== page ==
The Catholic Arch Bishop of Abuja, Cardinal John Onaiyekan has appealed to politicians of all shades to bury their differences with the aim of addressing the current national security challenges.
Onaiyekan, in a sermon titled: “Let us choose life not death” to mark the inauguration of President Muhammadu Buhari for his second tenure, said: “this is no time for celebration of victory or for lamentation over defeat. Rather, it is time to pull efforts together, with the grace of God, to tackle the serious challenges before us.”
The Bishop, at the inter-denominational Christian service in Abuja, the nation’s capital, wanted Nigerians to acknowledge their failure to do things in the right way. “The blame game of pointing accusing fingers at others will not carry us far. For a positive change to take place, we must all be ready for a sincere change of heart, from the lowest to the highest, but especially at the highest levels. Empty boasts and bare-face denial of the realities around us cannot build a nation.
The truth is that our nation is not in a state for us to rejoice. The ranks of the poor are swelling by the day, hopeless and helpless, as they watch in frustration the affluence of the very few cruising in a different world. Such wide socio-economic disparity has led to anger, tension, violence and outright criminality in the land. All is not well.
“But all is not lost either. As we embrace a new term of government, it should be for us a new opportunity to change ways and review habits of governance, for a better Nigeria. We can and we should do this. God has endowed us with adequate resources to achieve this, resources that we unfortunately turn into crises and problems. Ethnicity and religion are two cases in point.
“At this moment, we should do well to acknowledge our failure to do things the right way. Here the words of the Psalmist should challenge each of us ” I’d you oh Lord should mark guilt, who would survive?” The blame game of pointing accusing fingers at other will not carry us far. For a positive change to take place, we must all be ready for a sincere change of heart, from the lowest to highest, but especially at the highest levels. Empty boast and bare faced denials of the realities around us can not build the nation.”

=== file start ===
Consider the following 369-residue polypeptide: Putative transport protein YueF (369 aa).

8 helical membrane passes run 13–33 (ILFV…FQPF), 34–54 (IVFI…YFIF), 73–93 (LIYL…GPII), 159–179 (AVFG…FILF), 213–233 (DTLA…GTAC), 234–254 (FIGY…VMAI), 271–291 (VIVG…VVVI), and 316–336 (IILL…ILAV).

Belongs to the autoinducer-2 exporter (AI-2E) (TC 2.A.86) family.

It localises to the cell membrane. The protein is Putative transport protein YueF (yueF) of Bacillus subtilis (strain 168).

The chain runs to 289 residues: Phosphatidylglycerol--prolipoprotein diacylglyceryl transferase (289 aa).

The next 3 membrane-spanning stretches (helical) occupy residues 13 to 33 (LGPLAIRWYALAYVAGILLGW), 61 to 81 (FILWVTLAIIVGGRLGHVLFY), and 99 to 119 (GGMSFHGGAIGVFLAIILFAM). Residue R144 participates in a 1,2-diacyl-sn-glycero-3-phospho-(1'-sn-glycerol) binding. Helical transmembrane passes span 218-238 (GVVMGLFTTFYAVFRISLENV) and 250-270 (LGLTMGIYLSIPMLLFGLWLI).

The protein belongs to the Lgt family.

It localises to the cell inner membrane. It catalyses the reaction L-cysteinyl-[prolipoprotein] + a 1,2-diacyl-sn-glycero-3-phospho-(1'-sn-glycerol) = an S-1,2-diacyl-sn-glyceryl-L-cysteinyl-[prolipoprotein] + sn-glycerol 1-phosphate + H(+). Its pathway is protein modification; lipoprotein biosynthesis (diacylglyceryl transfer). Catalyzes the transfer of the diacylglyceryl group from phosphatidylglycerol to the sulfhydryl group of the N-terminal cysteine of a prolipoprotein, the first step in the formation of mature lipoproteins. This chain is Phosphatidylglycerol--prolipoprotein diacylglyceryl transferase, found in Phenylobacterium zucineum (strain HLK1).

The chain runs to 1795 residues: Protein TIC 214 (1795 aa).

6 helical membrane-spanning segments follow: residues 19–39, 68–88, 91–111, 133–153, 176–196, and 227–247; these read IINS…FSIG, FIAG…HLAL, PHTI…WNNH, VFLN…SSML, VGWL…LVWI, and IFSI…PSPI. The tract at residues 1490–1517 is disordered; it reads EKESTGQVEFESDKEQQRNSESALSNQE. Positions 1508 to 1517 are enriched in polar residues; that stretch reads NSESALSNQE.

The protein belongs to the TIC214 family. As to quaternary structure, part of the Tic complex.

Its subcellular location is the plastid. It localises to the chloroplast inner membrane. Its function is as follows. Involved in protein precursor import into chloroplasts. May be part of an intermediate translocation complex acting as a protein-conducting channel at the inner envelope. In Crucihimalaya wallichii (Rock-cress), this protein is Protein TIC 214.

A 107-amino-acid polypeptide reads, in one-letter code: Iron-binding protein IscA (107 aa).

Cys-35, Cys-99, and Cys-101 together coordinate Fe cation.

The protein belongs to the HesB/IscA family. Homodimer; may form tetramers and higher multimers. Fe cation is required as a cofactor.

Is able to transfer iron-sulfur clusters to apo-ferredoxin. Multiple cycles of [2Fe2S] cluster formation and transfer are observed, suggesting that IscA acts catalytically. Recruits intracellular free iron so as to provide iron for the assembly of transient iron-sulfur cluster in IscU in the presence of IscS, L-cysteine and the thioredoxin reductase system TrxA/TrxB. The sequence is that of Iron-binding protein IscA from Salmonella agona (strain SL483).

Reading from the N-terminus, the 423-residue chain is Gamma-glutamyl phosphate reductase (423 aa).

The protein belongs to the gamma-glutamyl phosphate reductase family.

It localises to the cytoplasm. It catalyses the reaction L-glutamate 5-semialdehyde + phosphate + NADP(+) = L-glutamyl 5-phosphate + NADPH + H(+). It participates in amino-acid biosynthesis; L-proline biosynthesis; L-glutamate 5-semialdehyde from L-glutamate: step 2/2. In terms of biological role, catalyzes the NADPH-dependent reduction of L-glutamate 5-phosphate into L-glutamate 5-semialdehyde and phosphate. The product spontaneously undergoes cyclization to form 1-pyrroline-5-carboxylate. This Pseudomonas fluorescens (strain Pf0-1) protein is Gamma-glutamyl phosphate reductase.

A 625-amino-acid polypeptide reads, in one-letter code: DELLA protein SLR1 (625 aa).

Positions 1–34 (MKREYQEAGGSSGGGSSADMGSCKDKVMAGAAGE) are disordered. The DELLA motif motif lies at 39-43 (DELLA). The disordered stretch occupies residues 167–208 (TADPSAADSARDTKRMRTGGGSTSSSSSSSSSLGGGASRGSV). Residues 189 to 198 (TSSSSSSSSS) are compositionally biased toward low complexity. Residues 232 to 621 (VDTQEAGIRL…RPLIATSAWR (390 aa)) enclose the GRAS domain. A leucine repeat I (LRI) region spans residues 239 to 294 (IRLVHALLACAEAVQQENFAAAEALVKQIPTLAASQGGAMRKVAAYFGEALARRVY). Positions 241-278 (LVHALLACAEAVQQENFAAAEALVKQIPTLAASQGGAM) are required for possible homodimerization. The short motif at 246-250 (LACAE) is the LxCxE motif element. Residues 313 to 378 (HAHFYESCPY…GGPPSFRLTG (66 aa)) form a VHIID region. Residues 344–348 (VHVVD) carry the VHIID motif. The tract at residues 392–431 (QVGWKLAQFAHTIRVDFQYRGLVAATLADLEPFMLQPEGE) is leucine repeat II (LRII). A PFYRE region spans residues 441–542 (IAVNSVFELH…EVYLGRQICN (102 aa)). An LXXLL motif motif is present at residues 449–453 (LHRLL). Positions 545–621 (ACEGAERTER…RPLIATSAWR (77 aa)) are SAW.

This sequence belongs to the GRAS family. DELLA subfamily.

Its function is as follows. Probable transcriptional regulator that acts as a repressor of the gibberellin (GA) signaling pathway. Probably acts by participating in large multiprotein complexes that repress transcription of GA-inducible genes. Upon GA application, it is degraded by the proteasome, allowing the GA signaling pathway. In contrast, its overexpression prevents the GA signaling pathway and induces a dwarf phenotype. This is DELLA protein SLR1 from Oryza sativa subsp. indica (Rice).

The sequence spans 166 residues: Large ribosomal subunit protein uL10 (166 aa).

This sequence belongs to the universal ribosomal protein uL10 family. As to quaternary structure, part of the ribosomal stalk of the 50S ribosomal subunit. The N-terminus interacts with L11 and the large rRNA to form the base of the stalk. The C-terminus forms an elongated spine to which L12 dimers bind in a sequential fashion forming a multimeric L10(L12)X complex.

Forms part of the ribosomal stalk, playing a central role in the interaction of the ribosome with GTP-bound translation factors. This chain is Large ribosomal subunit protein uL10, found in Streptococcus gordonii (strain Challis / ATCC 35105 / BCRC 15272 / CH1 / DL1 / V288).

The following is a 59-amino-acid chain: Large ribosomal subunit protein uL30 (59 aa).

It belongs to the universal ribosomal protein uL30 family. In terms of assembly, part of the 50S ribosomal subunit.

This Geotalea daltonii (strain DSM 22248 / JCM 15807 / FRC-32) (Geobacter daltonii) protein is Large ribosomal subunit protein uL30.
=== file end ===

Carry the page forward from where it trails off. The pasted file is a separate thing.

Bishop Onaiyekan said however that all is lost, saying: “as we embrace a new term of government, it should be for us a new opportunity to change ways and review habits of governance, for a better Nigeria. We can and we should do this, God has endowed us with resources to achieve this, resources that we unfortunately turn into curses in point.
“Our ethnic diversity is God’s will and gift that we ought to appreciate and celebrate. We should beware of those who seek to manipulate this in a game of divide and rule, for selfish interests. In our emerging global world, we should be building on our long experience of living together across ethnic lines, if we are not to allow ourselves to be left behind in our fast developing modern world.
“We are living in a world where many are abandoning faith in God, at great cost to humanity now and in the future. We do well to commend ourselves for our generally high level and of religious fervor.But if this is to translate into a righteous nation, we must all seek the will of God for good human relations. This cuts across our religious differences and affiliations. Religion is good, but not enough. It is useful, and can even be worse than useless. If it does not promote good humma behaviour.(James 1: 27). We can not deceive God. We may, by our human failure, give religion a bad name. But God will always be the Holy and Religious One.”